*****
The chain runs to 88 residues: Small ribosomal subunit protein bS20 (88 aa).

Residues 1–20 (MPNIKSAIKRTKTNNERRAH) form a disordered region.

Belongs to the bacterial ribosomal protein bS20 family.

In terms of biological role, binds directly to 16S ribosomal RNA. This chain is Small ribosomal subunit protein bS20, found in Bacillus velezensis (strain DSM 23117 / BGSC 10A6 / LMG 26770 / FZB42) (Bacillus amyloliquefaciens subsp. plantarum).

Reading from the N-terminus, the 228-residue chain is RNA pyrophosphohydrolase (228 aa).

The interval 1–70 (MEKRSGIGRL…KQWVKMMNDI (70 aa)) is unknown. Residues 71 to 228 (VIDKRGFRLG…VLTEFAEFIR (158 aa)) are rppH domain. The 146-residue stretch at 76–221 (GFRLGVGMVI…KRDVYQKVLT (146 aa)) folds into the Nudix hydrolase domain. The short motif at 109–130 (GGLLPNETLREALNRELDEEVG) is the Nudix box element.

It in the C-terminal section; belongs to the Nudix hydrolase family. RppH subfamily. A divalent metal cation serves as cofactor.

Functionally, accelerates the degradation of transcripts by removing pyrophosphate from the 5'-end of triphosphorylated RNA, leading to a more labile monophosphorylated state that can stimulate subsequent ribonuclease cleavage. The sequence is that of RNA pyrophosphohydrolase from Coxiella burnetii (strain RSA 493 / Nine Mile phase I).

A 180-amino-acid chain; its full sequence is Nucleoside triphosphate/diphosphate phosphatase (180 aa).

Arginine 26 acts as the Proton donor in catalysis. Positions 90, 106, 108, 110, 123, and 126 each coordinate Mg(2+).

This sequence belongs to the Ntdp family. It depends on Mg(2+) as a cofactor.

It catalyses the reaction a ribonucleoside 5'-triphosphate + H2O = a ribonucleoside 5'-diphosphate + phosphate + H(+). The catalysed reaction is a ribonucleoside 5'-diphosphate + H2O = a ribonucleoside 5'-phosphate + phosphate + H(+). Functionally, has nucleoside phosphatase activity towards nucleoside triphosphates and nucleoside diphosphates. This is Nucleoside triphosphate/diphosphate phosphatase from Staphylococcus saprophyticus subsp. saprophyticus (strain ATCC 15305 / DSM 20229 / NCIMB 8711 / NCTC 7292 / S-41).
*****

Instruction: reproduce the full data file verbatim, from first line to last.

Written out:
The chain runs to 88 residues: Small ribosomal subunit protein bS20 (88 aa).

Residues 1–20 (MPNIKSAIKRTKTNNERRAH) form a disordered region.

Belongs to the bacterial ribosomal protein bS20 family.

In terms of biological role, binds directly to 16S ribosomal RNA. This chain is Small ribosomal subunit protein bS20, found in Bacillus velezensis (strain DSM 23117 / BGSC 10A6 / LMG 26770 / FZB42) (Bacillus amyloliquefaciens subsp. plantarum).

Reading from the N-terminus, the 228-residue chain is RNA pyrophosphohydrolase (228 aa).

The interval 1–70 (MEKRSGIGRL…KQWVKMMNDI (70 aa)) is unknown. Residues 71 to 228 (VIDKRGFRLG…VLTEFAEFIR (158 aa)) are rppH domain. The 146-residue stretch at 76–221 (GFRLGVGMVI…KRDVYQKVLT (146 aa)) folds into the Nudix hydrolase domain. The short motif at 109–130 (GGLLPNETLREALNRELDEEVG) is the Nudix box element.

It in the C-terminal section; belongs to the Nudix hydrolase family. RppH subfamily. A divalent metal cation serves as cofactor.

Functionally, accelerates the degradation of transcripts by removing pyrophosphate from the 5'-end of triphosphorylated RNA, leading to a more labile monophosphorylated state that can stimulate subsequent ribonuclease cleavage. The sequence is that of RNA pyrophosphohydrolase from Coxiella burnetii (strain RSA 493 / Nine Mile phase I).

A 180-amino-acid chain; its full sequence is Nucleoside triphosphate/diphosphate phosphatase (180 aa).

Arginine 26 acts as the Proton donor in catalysis. Positions 90, 106, 108, 110, 123, and 126 each coordinate Mg(2+).

This sequence belongs to the Ntdp family. It depends on Mg(2+) as a cofactor.

It catalyses the reaction a ribonucleoside 5'-triphosphate + H2O = a ribonucleoside 5'-diphosphate + phosphate + H(+). The catalysed reaction is a ribonucleoside 5'-diphosphate + H2O = a ribonucleoside 5'-phosphate + phosphate + H(+). Functionally, has nucleoside phosphatase activity towards nucleoside triphosphates and nucleoside diphosphates. This is Nucleoside triphosphate/diphosphate phosphatase from Staphylococcus saprophyticus subsp. saprophyticus (strain ATCC 15305 / DSM 20229 / NCIMB 8711 / NCTC 7292 / S-41).